Though construction slows in colder climates when the temperature dips, winter is when construction companies located in the snow belts start refocusing their skid steer loaders toward a different kind of workout. To ensure equipment stays in peak operating condition, equipment managers must begin thinking about winterizing their compact equipment as soon as the first leaves hit the ground.
As with any equipment maintenance, those responsible for maintenance should refer to their manufacturer’s owner’s manual where they’ll find a checklist of seasonal maintenance items, plus oil and fluid recommendations. Any compact equipment operator will attest that there are several basic maintenance procedures and inspections that should be performed before starting a skid steer loader. As weather turns colder, items that should be checked include fluids, oils and fuels, tire pressure, battery and cold-climate comfort features such as heating and defrosting systems.
“Cold temperatures can affect the machine in different ways,” says Mike Fitzgerald, loader product specialist for Bobcat Co.
Some of the most important winter checkup items are a skid steer loader’s fluids. If a skid steer loader doesn’t have the proper engine oil, engine coolant, hydraulic oil and fuel for operating in colder weather, an operator will find that a skid steer loader’s performance isn’t up to par. Fitzgerald says equipment managers should refer to their operator’s manual for instructions on filling their machine with the correct fluid in the correct increments.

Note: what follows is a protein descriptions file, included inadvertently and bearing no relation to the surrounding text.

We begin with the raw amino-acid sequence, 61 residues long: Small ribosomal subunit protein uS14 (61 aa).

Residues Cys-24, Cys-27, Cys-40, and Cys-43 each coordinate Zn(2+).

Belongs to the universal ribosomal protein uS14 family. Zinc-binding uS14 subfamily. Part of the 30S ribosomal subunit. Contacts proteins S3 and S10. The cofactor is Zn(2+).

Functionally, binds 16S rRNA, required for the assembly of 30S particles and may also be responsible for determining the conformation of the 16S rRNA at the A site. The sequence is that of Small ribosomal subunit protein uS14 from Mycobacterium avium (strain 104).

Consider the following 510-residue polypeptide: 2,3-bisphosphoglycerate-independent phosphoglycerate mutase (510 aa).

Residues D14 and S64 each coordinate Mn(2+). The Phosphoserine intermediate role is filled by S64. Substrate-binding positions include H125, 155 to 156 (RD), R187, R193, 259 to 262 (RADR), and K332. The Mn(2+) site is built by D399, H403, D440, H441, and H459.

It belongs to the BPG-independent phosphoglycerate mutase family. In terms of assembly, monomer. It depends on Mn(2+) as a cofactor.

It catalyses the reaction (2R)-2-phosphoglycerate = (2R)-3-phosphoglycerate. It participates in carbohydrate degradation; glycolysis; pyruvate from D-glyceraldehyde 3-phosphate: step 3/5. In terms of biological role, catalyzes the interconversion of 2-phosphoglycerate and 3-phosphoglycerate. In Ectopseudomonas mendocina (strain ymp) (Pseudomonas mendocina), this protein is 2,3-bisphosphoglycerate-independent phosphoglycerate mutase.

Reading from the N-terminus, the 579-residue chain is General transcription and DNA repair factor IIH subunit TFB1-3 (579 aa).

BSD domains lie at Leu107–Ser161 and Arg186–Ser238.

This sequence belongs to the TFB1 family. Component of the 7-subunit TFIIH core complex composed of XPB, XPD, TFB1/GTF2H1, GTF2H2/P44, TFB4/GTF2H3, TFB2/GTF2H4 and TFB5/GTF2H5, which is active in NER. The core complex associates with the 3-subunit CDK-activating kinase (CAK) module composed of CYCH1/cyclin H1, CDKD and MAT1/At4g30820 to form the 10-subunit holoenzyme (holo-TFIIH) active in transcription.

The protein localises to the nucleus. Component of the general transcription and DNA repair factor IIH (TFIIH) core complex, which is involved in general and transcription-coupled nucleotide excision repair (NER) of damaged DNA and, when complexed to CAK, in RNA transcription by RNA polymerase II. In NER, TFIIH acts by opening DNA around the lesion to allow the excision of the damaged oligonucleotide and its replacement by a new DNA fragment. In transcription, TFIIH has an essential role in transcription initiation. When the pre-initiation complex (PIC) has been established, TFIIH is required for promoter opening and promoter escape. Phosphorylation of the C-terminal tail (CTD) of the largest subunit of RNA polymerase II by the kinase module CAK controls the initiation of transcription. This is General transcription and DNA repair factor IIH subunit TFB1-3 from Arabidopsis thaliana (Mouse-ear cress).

For example, when the temperature turns colder it’s important to have an engine oil viscosity that matches the outside operating temperatures and a low-temperature grease for proper lubrication on pivot points. Do not overlook the hydraulic oil filters, which should be changed as they may have collected water and debris over the spring and summer. Changing the hydraulic oil filter will help minimize future maintenance problems, Fitzgerald says.
As with any automobile, engine coolant -- or antifreeze -- is also an important wintertime fluid for compact equipment that should be tested according to manufacturer’s specifications prior to the weather turning chilly. Not only can improper oils and coolants cause maintenance problems in the winter, but so can using the wrong fuel. While it’s typically not required to use anything other than normal No. 2 grade diesel fuel, operations in cold and far northern regions may want to consider an alternative diesel fuel and/or anti-gel additives. In extreme cold weather conditions, diesel fuel can gel.
Today’s skid steer engines burn cleaner and run hotter even in cold months. As the EPA’s engine emissions standards are taking effect in the compact equipment industry, equipment managers must be more knowledgeable about oil and fuel selection to prevent downtime issues. “Interim Tier 4 and Tier 4 engines require CJ-4 oil that has less ash content and minimizes issues with exhaust treatment systems,” Fitzgerald says. In addition to the required ultra-low sulfur fuel, additional filters on fuel storage and transfer tanks will help ensure clean fluids. – Post by Debbie McClung, a technical writer for Two Rivers Marketing, based in Des Moines, Iowa.